• @JochenGlueck One is entitled to have their paper evaluated fairly, and that includes consistently following policies of the journal. If the journal's policy is to require a second round of reviews, as the other answer indicates, then they are entitled to a second round of reviews.
    – user71659
    Feb 17 at 20:42

Disclaimer, I'm employed at MDPI now having joined them earlier this year.

This is very much abnormal. Here's the official guidelines on what to do when a revision is submitted:

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Steps 1.1-1.4 are about preparing the manuscript for review (so, check if authors have made the revisions, if there is a response to reviewers file, etc.). Notable this doesn't actually stop the editor from ignoring the guidelines and asking for a final decision, but it would be against official policy.

So: very much abnormal, unless you marked your revision as "Minor", although even in that case the editor should see your confidential comments and invite you again.

Assuming it doesn't break reviewer anonymity, send me identifying information for the paper(s) so I can check what happened.

Edit: I just encountered another reason why MDPI might not send you the manuscript after revision. There is a stated requirement that all MDPI reviewers must have PhDs, or MDs if they are in a medical field. If you do not have a PhD but are invited anyway, and a different editor checks the original editor's (i.e. the person that invited you) work & notices you don't actually have a PhD, then the standard policy is apparently to disregard your review regardless of what you've written. If this is what happened, then you will of course not be invited to review the revision.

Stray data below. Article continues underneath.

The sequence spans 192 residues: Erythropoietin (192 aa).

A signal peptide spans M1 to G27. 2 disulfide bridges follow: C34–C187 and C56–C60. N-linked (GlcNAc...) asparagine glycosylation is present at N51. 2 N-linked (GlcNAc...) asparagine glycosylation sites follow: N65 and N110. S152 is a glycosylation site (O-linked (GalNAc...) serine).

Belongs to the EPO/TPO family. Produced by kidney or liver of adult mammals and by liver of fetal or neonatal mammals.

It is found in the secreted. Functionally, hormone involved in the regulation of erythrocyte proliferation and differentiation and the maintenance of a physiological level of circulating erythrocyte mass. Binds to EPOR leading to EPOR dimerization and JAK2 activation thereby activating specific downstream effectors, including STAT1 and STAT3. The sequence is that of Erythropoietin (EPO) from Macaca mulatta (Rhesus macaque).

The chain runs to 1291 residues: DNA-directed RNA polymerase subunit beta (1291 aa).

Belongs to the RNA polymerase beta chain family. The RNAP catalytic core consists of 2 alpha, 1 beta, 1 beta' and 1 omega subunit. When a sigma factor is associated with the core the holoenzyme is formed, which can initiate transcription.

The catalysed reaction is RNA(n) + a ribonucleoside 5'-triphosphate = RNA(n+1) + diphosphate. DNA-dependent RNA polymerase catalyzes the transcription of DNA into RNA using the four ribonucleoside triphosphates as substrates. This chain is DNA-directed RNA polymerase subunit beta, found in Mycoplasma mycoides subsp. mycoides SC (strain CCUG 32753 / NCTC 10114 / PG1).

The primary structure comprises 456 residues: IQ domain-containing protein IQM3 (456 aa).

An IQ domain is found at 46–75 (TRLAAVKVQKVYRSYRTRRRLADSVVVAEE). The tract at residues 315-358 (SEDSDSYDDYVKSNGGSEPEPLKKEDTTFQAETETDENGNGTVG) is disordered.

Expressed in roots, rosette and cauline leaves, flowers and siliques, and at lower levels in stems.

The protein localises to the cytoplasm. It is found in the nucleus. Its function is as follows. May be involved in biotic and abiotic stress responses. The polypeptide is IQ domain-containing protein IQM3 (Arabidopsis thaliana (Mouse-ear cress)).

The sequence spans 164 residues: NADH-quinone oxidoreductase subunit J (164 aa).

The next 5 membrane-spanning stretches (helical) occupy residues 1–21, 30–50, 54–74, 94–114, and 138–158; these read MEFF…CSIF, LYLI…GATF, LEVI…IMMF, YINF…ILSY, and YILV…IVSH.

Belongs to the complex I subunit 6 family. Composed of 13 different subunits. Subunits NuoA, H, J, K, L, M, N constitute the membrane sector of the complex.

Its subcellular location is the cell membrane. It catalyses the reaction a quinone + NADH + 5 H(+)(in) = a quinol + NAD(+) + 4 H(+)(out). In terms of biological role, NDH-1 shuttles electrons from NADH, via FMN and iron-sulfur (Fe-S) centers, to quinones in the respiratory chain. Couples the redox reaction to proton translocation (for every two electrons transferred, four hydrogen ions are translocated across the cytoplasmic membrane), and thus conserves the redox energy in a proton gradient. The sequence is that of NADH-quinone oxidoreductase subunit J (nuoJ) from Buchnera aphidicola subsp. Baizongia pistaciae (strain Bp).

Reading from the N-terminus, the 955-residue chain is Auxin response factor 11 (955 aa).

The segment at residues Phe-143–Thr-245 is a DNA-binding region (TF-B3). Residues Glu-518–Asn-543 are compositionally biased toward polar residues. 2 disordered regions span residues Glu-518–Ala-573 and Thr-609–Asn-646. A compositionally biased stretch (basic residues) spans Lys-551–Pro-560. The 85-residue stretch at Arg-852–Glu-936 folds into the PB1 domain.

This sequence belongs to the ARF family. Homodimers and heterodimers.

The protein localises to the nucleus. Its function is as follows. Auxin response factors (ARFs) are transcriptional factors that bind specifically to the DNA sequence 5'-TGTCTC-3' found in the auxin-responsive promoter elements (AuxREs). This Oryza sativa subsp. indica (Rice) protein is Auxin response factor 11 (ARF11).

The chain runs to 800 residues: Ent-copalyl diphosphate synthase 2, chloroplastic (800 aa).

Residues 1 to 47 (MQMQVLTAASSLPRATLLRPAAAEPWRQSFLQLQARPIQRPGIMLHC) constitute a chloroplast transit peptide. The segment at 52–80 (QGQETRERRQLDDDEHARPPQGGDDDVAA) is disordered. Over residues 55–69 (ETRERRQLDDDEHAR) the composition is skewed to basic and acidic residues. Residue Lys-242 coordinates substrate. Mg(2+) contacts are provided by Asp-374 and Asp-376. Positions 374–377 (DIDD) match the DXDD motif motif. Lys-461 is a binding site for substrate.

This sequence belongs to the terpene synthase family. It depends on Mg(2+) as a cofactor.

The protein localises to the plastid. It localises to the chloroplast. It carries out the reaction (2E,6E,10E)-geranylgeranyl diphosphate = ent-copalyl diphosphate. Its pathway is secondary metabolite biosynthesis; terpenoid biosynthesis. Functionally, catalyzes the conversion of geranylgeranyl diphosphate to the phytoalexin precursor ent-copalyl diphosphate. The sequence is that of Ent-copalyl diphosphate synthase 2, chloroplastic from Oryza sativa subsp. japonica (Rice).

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    Is it possible that different journals at MDPI have very different workflows and what you see as part of your job is maybe the abnormal case? Feb 16 at 18:28
  • @user2705196 Good question. I searched up the official guidelines and amended the answer. It is possible the editor handling the manuscript ignored the guidelines, but it would be against official policy.
    – Allure
    Feb 17 at 0:47
  • What do these guidelines suggest if the original reviewer declines because they have no time to check the revision in the allotted time slot, which is usually very short? Do you give them an extension or do you move on to other reviewers? Feb 17 at 7:29
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    @FedericoPoloni the guidelines don't say. I asked a colleague who has been at MDPI longer than I have, and she says we tell the reviewer the deadline is flexible and ask them how much time they need. Presumably from there it becomes a question of exactly how much more time they need. If the original reviewer doesn't respond at all, we ask the editorial board member handling the manuscript for suggestions. It's possible they will make a decision, also possible they'll say get more reviewers.
    – Allure
    Feb 17 at 8:09